For another more detailed take on this paper, from the lead author herself, see this post here

Behie, A. M., Kutz, S., & Pavelka, M. S. (2014). Cascading Effects of Climate Change: Do Hurricane‐damaged Forests Increase Risk of Exposure to Parasites?. Biotropica 46: 25-31.

April 9, 2014

Bivitellobilharzia nairi

A little over a year ago, I wrote a post about Bivitellobilharzia loxodontae - a species of blood fluke that lives in the African forest elephant. Today I am writing about a study on another species from that genus - Bivitellobilharzia nairi - which parasitises the Indian elephant. However in a newly published study, it turns out the Indian elephant is not the only thick-skinned mammal that harbours this fluke.

Photo of Indian rhino by Krish Dulal
The study we are featuring today took place in southern Nepal at the Chitwan National Park (CNP). Researchers collected fecal samples from both domesticated and wild Indian elephants for examination and as expected, they found B. nairi eggs amongst the samples. But it was when they started looking in the poop of Indian rhinoceros that they found the unexpected. These rhinoceros do not take a dump just anywhere; they are creatures of habit and defecate at specific spots call faecal middens - which is how they mark their territory. When the researchers dug through the contents of those middens, they found blood fluke eggs amidst the rhino dung in half of the fourteen middens they sampled from.

The eggs had the characteristic look of schistosome eggs - an ovoid with a hook at one end (see below). But they were not just any blood fluke eggs, they looked very similar to the eggs of B. nairi - the elephant blood fluke. When the researchers sequenced specific marker section of the fluke eggs' DNA, they found that it matched the known sequences for B. nairi, showing that what is usually thought of as just an elephant parasite can also find a home in the Indian rhinoceros. Furthermore, the B. nairi eggs they recovered from the rhino dung were completely viable, showing that the rhino is a natural and commonly used host for this parasite and that they did not end up there by accident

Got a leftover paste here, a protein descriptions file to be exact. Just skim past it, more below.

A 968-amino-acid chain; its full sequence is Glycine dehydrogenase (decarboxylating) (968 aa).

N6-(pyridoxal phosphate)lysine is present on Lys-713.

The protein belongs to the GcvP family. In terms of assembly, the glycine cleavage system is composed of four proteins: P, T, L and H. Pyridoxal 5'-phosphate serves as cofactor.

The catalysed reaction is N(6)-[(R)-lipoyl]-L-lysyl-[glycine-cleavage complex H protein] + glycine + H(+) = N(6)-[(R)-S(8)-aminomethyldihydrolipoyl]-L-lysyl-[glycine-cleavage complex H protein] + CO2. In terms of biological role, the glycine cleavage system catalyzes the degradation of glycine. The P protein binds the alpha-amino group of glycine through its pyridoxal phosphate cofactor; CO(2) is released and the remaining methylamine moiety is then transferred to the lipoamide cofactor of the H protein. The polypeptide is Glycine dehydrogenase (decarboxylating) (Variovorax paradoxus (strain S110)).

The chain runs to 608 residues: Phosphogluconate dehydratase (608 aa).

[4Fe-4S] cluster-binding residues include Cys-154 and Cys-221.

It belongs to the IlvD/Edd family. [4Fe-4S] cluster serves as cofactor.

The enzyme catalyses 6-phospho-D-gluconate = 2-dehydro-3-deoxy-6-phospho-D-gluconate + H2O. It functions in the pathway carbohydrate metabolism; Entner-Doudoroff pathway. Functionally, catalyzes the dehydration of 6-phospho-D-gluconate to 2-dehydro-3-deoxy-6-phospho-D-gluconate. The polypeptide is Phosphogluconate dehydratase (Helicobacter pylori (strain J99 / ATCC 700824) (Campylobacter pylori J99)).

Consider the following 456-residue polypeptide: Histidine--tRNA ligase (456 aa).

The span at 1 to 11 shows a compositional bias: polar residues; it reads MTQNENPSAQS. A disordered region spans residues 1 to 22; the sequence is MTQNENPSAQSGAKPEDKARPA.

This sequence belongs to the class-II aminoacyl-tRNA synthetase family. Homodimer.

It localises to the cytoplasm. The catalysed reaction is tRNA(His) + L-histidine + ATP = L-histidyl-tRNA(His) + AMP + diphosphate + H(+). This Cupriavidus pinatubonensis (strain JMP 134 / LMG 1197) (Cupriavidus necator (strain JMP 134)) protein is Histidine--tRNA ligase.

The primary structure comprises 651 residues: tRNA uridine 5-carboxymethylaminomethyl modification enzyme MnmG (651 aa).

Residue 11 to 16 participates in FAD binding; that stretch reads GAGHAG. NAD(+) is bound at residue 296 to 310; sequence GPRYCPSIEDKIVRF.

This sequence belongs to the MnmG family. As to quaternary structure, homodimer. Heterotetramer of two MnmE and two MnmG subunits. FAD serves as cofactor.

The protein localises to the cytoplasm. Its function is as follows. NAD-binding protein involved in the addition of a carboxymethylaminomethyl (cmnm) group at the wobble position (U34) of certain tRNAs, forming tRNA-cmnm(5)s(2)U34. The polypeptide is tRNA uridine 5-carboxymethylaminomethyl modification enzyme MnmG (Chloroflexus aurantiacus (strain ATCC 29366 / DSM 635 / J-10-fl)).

Image of Bivitellobilharzia nairi egg from here
Evolutionarily speaking, elephants and rhinoceros are fairly far apart on the mammalian tree - the last common ancestor they shared lived about 100 million years ago in the era of non-avian dinosaurs. So what is an elephant schistosome doing in a rhino? Despite their specialised adaptations for living in the circulatory system and evading the immune reactions of their particular hosts, throughout their evolutionary history, schistosome have made a number of leaps across divergent animal taxa. One such jumps had allowed the ancestors of schistosomes to evolve from a sea turtle-infecting parasite into one which live in the blood of warm-blooded animals like birds and mammals. While elephants and rhinoceros have had disparate evolutionary paths for at least a hundred million years, clearly their physiology are similar enough for B. nairi to successfully survive in both. In addition, their shared habitat provided the fluke with plenty of opportunity to encounter and adapt to the rhinoceros.

So there is more than one way for two (or more) different species to end up with the same parasite. You can either share a recent common ancestry, or you can share the same habitat which gives the parasite ample opportunities to cross the evolutionary gulf between different hosts.

Devkota, R., Brant, S.V., Thapa, A. & Loker, E.S. (2014) Sharing schistosomes: the elephant schistosome Bivitellobilharzia nairi also infects the greater one-horned rhinoceros (Rhinoceros unicornis) in Chitwan National Park, Nepal. Journal of Helminthology 88: 32–40